Finding Utopias: unlocked conversations beyond a new normality

This year's online edition of maize.LIVE revolves around three words: Time, Trust, and Happiness.


Innovation culture 02 November 2020

We were concentrated on our everyday lives and work, and then something happened. maize.LIVE 2020 was supposed to be the high point of our year: after three editions of experimentation, navigating the tricky world of events, we were ready to reach the pinnacle of our format called maize.LIVE and prepare an astonishing experience at our new H-FARM campus.

Unfortunately, Covid-19 shuffled the cards, and we had to start from scratch. Suddenly, the know-how of organizing an offline event became redundant as we were discussing a future in which normality was the new Utopia, if normality ever existed.

Today, we are facing the opportunity to unlock new conversations and to plan a (new) normality, composed of unachievable but fundamental challenges called Utopias. One of the challenges we face today is how to bring the second row of the choir to the front, giving it a voice and space to share thoughts and emotions without betraying the trust of a public that is looking for conscious advice while facing the instability of a fragile economic scenario. No longer are we willing to sponsor speakers and market dynamics that are incoherent with the fundamental message we are trying to convey.


What is innovation if not chasing after something that doesn’t (yet) exist? We could talk about it as the greatest Utopia of our times: imagining a place that does not yet exist, working to reach it, knowing that it will never be our final destination. Once conquered, we will need another purpose, another fantasy, another motivation.


Utopia: an object of an ideal aspiration which is not susceptible to practical accomplishment.  It was Thomas More who coined the term, which means both a “place that does not exist” and a “good place to be”. On his imaginary island, More places a vision of society, establishes rules that are different from the ordinary, explains habits and functions, and hypothesizes alternative scenarios from fifteenth century England. He does what today we would call future envisioning, a concept which we would define as a fundamental attitude for organizations that want to embrace innovation. A way of thinking rather than a destination, a strategy rather than a result.

2020 was a year that threw reality, in all of its imperative urgency, in our faces: we lived day by day, we focused on extremes, and on the management of enormous, unknown, scary situations. The pandemic magnified all the cavities that were already present in our society and forced us to imagine alternatives. There is still room for thought and imagination, but many of our perceived utopias—those of organizations and even individuals—now sound wretched.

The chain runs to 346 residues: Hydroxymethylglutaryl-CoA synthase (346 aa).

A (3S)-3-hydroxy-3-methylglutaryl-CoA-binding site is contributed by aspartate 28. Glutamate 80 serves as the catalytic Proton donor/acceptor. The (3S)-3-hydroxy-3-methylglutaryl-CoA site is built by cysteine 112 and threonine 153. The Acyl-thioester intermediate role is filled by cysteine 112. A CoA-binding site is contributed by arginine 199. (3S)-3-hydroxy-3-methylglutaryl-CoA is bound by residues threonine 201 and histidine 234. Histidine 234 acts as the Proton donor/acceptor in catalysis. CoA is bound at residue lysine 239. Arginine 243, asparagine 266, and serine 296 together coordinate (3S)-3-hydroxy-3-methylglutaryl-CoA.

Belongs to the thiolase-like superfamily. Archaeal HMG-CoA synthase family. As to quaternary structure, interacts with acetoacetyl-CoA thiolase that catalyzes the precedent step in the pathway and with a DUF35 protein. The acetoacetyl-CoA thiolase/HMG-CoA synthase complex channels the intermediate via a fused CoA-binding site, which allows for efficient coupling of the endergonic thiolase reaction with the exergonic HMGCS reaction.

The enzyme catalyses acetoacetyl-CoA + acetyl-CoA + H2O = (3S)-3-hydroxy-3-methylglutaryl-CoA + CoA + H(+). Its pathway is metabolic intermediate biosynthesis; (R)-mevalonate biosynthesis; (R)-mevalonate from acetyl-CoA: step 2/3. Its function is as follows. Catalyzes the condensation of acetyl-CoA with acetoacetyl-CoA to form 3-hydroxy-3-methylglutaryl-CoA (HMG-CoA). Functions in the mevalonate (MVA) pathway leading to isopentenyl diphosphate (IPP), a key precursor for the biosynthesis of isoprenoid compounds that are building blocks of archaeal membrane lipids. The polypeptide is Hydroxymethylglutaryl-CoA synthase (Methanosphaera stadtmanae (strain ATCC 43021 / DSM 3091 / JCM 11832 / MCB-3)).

Now that the year is about to end giving us new breathing space, we can return to that precious practice, that attitude that we like so much. Asking big questions to which we can imagine answers that are not only tangible, but also, utopian, because we know that in the capacity to be both concrete and visionary lies the spirit of an innovator, one to whom we can profoundly relate.

A world map that does not include Utopia is not even worthy of a glance, because it leaves out the one place which humanity yearns to conquer. And, when it conquers, humanity looks around, sees a better place and sets sail again. Progress is the making of Utopia.

In the time warp of spring 2020 we did not stop looking for and intercepting signals from the market, society and people: there were and are three recurring words that we have reflected upon since.

Time, Trust and Happiness

We put them at the center of an internal and external debate, asking: What utopias do they represent? Can we control time for our organization and at work? What enables trust and makes it practical as well as ideal? What does being happy really mean?

This edition of maize.LIVE “Finding Utopias: unlocked conversations beyond a new normality” is dedicated to these and other questions: we will address them with the usual desire to connect and exchange experiences, listening to solid points of view and following novel leads for our investigation.

We have created a unique digital experience—forget about the webinars you have attended in the past, and especially during the last few months: we can’t wait to welcome you to our island.

maize.LIVE 2020 online edition is a three-day event, on December 1, 2, and 3 from 4 p.m. to 6 p.m. (UTC + 1).